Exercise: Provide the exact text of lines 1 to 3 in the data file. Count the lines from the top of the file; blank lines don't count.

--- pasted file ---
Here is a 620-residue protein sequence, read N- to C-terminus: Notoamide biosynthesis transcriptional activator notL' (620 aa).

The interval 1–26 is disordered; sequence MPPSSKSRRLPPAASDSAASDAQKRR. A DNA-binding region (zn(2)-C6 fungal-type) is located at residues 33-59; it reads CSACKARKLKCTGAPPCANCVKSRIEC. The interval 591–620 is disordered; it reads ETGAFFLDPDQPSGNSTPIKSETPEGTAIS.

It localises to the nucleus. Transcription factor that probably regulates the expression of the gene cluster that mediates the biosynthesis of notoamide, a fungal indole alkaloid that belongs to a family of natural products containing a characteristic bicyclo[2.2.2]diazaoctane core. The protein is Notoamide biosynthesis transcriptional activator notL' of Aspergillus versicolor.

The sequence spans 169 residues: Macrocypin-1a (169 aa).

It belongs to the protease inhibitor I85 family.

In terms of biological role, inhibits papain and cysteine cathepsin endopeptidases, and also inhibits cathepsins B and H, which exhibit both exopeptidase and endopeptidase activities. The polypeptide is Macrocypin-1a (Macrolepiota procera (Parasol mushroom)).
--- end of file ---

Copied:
Here is a 620-residue protein sequence, read N- to C-terminus: Notoamide biosynthesis transcriptional activator notL' (620 aa).

The interval 1–26 is disordered; sequence MPPSSKSRRLPPAASDSAASDAQKRR. A DNA-binding region (zn(2)-C6 fungal-type) is located at residues 33-59; it reads CSACKARKLKCTGAPPCANCVKSRIEC. The interval 591–620 is disordered; it reads ETGAFFLDPDQPSGNSTPIKSETPEGTAIS.

It localises to the nucleus. Transcription factor that probably regulates the expression of the gene cluster that mediates the biosynthesis of notoamide, a fungal indole alkaloid that belongs to a family of natural products containing a characteristic bicyclo[2.2.2]diazaoctane core. The protein is Notoamide biosynthesis transcriptional activator notL' of Aspergillus versicolor.